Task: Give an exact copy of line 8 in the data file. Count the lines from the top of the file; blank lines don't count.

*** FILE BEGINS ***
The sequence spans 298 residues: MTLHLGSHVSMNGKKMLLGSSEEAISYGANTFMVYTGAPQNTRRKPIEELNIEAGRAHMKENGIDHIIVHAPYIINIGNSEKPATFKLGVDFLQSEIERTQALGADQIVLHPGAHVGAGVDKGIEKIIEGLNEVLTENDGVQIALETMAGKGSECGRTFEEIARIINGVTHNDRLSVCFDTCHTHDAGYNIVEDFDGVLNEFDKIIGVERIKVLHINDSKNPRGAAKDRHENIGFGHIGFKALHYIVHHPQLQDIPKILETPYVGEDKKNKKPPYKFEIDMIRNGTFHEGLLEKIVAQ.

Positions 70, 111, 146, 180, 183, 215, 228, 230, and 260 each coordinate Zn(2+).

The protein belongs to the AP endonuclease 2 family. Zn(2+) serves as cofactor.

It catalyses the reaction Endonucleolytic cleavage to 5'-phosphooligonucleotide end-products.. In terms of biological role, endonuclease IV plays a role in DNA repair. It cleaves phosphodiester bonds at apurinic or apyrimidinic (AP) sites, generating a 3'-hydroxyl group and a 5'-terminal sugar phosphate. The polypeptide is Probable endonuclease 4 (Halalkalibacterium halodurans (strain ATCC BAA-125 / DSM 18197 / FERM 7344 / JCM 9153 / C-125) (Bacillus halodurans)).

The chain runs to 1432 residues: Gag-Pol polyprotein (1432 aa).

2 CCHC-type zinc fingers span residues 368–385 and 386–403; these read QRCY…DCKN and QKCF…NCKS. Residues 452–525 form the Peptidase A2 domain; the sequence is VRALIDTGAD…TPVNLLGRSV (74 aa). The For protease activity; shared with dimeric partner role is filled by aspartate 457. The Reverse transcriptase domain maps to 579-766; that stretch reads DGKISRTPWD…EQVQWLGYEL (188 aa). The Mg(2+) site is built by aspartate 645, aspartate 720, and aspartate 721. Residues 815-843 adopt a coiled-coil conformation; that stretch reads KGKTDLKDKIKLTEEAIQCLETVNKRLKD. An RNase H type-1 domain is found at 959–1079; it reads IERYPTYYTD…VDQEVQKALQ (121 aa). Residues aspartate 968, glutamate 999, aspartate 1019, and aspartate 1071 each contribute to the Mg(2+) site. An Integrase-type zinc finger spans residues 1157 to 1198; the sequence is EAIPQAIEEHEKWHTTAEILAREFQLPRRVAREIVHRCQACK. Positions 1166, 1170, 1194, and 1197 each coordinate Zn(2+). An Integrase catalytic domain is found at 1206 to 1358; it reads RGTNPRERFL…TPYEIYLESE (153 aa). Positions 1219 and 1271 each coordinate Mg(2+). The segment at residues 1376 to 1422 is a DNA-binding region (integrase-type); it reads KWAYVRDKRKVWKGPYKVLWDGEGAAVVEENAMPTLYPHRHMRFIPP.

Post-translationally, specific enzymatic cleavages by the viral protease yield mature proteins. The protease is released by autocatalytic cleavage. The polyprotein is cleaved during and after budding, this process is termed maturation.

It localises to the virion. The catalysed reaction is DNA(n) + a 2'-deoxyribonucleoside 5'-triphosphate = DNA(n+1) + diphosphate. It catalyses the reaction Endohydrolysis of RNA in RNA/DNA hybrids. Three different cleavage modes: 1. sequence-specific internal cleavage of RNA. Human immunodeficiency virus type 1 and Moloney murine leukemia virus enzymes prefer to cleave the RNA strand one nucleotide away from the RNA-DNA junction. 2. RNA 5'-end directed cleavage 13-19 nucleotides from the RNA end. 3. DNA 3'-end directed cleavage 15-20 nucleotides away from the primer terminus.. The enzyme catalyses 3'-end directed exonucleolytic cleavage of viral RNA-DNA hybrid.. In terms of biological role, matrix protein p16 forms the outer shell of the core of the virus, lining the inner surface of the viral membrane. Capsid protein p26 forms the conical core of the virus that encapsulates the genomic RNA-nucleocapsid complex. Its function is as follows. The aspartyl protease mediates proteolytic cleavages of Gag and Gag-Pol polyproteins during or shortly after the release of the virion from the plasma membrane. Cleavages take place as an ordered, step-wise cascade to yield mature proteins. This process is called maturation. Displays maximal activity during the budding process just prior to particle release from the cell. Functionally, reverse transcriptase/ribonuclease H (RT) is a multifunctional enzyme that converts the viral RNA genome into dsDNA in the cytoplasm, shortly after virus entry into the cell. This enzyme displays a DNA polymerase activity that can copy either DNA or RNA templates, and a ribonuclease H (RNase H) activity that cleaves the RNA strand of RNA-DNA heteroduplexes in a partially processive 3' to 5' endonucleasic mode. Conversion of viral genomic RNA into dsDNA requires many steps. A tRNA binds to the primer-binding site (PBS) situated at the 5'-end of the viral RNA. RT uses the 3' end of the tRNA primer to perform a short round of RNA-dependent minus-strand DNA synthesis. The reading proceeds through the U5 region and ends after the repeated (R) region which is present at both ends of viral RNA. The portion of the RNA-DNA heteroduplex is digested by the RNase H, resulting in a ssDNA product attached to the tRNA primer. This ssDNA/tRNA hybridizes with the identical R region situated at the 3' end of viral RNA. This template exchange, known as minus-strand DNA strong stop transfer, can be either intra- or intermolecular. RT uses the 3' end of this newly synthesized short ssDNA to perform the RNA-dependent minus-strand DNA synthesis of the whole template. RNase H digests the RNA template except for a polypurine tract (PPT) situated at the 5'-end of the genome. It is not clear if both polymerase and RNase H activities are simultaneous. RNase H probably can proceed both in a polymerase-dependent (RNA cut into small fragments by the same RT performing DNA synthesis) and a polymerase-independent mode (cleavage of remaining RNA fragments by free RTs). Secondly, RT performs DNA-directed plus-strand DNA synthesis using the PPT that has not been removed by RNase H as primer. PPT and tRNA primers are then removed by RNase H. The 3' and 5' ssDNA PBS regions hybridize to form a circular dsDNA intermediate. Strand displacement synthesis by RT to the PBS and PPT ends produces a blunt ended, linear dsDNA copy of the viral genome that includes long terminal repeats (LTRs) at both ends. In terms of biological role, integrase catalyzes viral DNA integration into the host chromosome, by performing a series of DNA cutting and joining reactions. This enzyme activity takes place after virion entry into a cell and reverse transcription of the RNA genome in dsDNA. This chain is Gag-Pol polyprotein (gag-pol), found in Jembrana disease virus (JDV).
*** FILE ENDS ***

It localises to the virion. The catalysed reaction is DNA(n) + a 2'-deoxyribonucleoside 5'-triphosphate = DNA(n+1) + diphosphate. It catalyses the reaction Endohydrolysis of RNA in RNA/DNA hybrids. Three different cleavage modes: 1. sequence-specific internal cleavage of RNA. Human immunodeficiency virus type 1 and Moloney murine leukemia virus enzymes prefer to cleave the RNA strand one nucleotide away from the RNA-DNA junction. 2. RNA 5'-end directed cleavage 13-19 nucleotides from the RNA end. 3. DNA 3'-end directed cleavage 15-20 nucleotides away from the primer terminus.. The enzyme catalyses 3'-end directed exonucleolytic cleavage of viral RNA-DNA hybrid.. In terms of biological role, matrix protein p16 forms the outer shell of the core of the virus, lining the inner surface of the viral membrane. Capsid protein p26 forms the conical core of the virus that encapsulates the genomic RNA-nucleocapsid complex. Its function is as follows. The aspartyl protease mediates proteolytic cleavages of Gag and Gag-Pol polyproteins during or shortly after the release of the virion from the plasma membrane. Cleavages take place as an ordered, step-wise cascade to yield mature proteins. This process is called maturation. Displays maximal activity during the budding process just prior to particle release from the cell. Functionally, reverse transcriptase/ribonuclease H (RT) is a multifunctional enzyme that converts the viral RNA genome into dsDNA in the cytoplasm, shortly after virus entry into the cell. This enzyme displays a DNA polymerase activity that can copy either DNA or RNA templates, and a ribonuclease H (RNase H) activity that cleaves the RNA strand of RNA-DNA heteroduplexes in a partially processive 3' to 5' endonucleasic mode. Conversion of viral genomic RNA into dsDNA requires many steps. A tRNA binds to the primer-binding site (PBS) situated at the 5'-end of the viral RNA. RT uses the 3' end of the tRNA primer to perform a short round of RNA-dependent minus-strand DNA synthesis. The reading proceeds through the U5 region and ends after the repeated (R) region which is present at both ends of viral RNA. The portion of the RNA-DNA heteroduplex is digested by the RNase H, resulting in a ssDNA product attached to the tRNA primer. This ssDNA/tRNA hybridizes with the identical R region situated at the 3' end of viral RNA. This template exchange, known as minus-strand DNA strong stop transfer, can be either intra- or intermolecular. RT uses the 3' end of this newly synthesized short ssDNA to perform the RNA-dependent minus-strand DNA synthesis of the whole template. RNase H digests the RNA template except for a polypurine tract (PPT) situated at the 5'-end of the genome. It is not clear if both polymerase and RNase H activities are simultaneous. RNase H probably can proceed both in a polymerase-dependent (RNA cut into small fragments by the same RT performing DNA synthesis) and a polymerase-independent mode (cleavage of remaining RNA fragments by free RTs). Secondly, RT performs DNA-directed plus-strand DNA synthesis using the PPT that has not been removed by RNase H as primer. PPT and tRNA primers are then removed by RNase H. The 3' and 5' ssDNA PBS regions hybridize to form a circular dsDNA intermediate. Strand displacement synthesis by RT to the PBS and PPT ends produces a blunt ended, linear dsDNA copy of the viral genome that includes long terminal repeats (LTRs) at both ends. In terms of biological role, integrase catalyzes viral DNA integration into the host chromosome, by performing a series of DNA cutting and joining reactions. This enzyme activity takes place after virion entry into a cell and reverse transcription of the RNA genome in dsDNA. This chain is Gag-Pol polyprotein (gag-pol), found in Jembrana disease virus (JDV).